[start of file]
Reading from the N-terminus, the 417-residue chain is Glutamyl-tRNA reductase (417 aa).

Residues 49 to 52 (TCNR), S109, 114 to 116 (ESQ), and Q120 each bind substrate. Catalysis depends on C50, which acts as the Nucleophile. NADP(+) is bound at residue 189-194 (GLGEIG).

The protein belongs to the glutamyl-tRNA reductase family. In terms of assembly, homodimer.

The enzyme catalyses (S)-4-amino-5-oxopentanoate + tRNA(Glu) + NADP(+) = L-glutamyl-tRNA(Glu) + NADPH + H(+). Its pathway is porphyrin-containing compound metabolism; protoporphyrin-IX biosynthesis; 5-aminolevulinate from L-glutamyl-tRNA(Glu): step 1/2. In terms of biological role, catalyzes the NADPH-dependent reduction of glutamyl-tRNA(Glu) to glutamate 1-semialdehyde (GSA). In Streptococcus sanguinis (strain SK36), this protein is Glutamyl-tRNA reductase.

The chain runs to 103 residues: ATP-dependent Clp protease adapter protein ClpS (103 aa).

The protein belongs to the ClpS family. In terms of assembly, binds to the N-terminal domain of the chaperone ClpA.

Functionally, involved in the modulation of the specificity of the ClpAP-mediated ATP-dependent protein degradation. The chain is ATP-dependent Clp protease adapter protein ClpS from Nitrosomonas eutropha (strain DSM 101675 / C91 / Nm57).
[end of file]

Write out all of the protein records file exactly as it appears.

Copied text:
Reading from the N-terminus, the 417-residue chain is Glutamyl-tRNA reductase (417 aa).

Residues 49 to 52 (TCNR), S109, 114 to 116 (ESQ), and Q120 each bind substrate. Catalysis depends on C50, which acts as the Nucleophile. NADP(+) is bound at residue 189-194 (GLGEIG).

The protein belongs to the glutamyl-tRNA reductase family. In terms of assembly, homodimer.

The enzyme catalyses (S)-4-amino-5-oxopentanoate + tRNA(Glu) + NADP(+) = L-glutamyl-tRNA(Glu) + NADPH + H(+). Its pathway is porphyrin-containing compound metabolism; protoporphyrin-IX biosynthesis; 5-aminolevulinate from L-glutamyl-tRNA(Glu): step 1/2. In terms of biological role, catalyzes the NADPH-dependent reduction of glutamyl-tRNA(Glu) to glutamate 1-semialdehyde (GSA). In Streptococcus sanguinis (strain SK36), this protein is Glutamyl-tRNA reductase.

The chain runs to 103 residues: ATP-dependent Clp protease adapter protein ClpS (103 aa).

The protein belongs to the ClpS family. In terms of assembly, binds to the N-terminal domain of the chaperone ClpA.

Functionally, involved in the modulation of the specificity of the ClpAP-mediated ATP-dependent protein degradation. The chain is ATP-dependent Clp protease adapter protein ClpS from Nitrosomonas eutropha (strain DSM 101675 / C91 / Nm57).